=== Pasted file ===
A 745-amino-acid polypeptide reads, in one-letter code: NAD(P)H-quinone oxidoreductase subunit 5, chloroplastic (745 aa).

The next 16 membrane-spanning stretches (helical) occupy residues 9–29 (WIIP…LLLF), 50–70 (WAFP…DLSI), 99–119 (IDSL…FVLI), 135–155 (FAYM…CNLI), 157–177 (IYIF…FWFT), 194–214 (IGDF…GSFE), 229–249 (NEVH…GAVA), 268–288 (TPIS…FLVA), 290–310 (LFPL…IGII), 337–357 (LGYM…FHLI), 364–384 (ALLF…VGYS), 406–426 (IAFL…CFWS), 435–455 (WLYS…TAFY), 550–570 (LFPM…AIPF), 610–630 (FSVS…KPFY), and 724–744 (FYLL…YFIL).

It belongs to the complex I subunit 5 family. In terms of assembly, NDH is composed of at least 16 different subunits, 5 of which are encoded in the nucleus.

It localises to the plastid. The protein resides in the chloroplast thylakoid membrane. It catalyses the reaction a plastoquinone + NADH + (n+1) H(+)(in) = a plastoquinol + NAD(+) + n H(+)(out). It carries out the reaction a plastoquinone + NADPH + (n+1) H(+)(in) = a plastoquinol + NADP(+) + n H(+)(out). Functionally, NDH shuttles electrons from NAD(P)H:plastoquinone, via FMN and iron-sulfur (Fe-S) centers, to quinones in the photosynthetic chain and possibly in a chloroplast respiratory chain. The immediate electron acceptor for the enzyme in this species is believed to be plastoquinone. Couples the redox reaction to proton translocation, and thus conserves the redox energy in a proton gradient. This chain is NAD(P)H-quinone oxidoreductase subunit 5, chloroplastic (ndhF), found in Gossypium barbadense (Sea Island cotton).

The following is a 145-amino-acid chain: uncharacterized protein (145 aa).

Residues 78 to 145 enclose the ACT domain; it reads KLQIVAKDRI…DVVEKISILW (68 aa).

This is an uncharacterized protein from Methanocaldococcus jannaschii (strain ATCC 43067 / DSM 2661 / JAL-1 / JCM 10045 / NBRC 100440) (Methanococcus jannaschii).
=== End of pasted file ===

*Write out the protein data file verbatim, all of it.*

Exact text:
A 745-amino-acid polypeptide reads, in one-letter code: NAD(P)H-quinone oxidoreductase subunit 5, chloroplastic (745 aa).

The next 16 membrane-spanning stretches (helical) occupy residues 9–29 (WIIP…LLLF), 50–70 (WAFP…DLSI), 99–119 (IDSL…FVLI), 135–155 (FAYM…CNLI), 157–177 (IYIF…FWFT), 194–214 (IGDF…GSFE), 229–249 (NEVH…GAVA), 268–288 (TPIS…FLVA), 290–310 (LFPL…IGII), 337–357 (LGYM…FHLI), 364–384 (ALLF…VGYS), 406–426 (IAFL…CFWS), 435–455 (WLYS…TAFY), 550–570 (LFPM…AIPF), 610–630 (FSVS…KPFY), and 724–744 (FYLL…YFIL).

It belongs to the complex I subunit 5 family. In terms of assembly, NDH is composed of at least 16 different subunits, 5 of which are encoded in the nucleus.

It localises to the plastid. The protein resides in the chloroplast thylakoid membrane. It catalyses the reaction a plastoquinone + NADH + (n+1) H(+)(in) = a plastoquinol + NAD(+) + n H(+)(out). It carries out the reaction a plastoquinone + NADPH + (n+1) H(+)(in) = a plastoquinol + NADP(+) + n H(+)(out). Functionally, NDH shuttles electrons from NAD(P)H:plastoquinone, via FMN and iron-sulfur (Fe-S) centers, to quinones in the photosynthetic chain and possibly in a chloroplast respiratory chain. The immediate electron acceptor for the enzyme in this species is believed to be plastoquinone. Couples the redox reaction to proton translocation, and thus conserves the redox energy in a proton gradient. This chain is NAD(P)H-quinone oxidoreductase subunit 5, chloroplastic (ndhF), found in Gossypium barbadense (Sea Island cotton).

The following is a 145-amino-acid chain: uncharacterized protein (145 aa).

Residues 78 to 145 enclose the ACT domain; it reads KLQIVAKDRI…DVVEKISILW (68 aa).

This is an uncharacterized protein from Methanocaldococcus jannaschii (strain ATCC 43067 / DSM 2661 / JAL-1 / JCM 10045 / NBRC 100440) (Methanococcus jannaschii).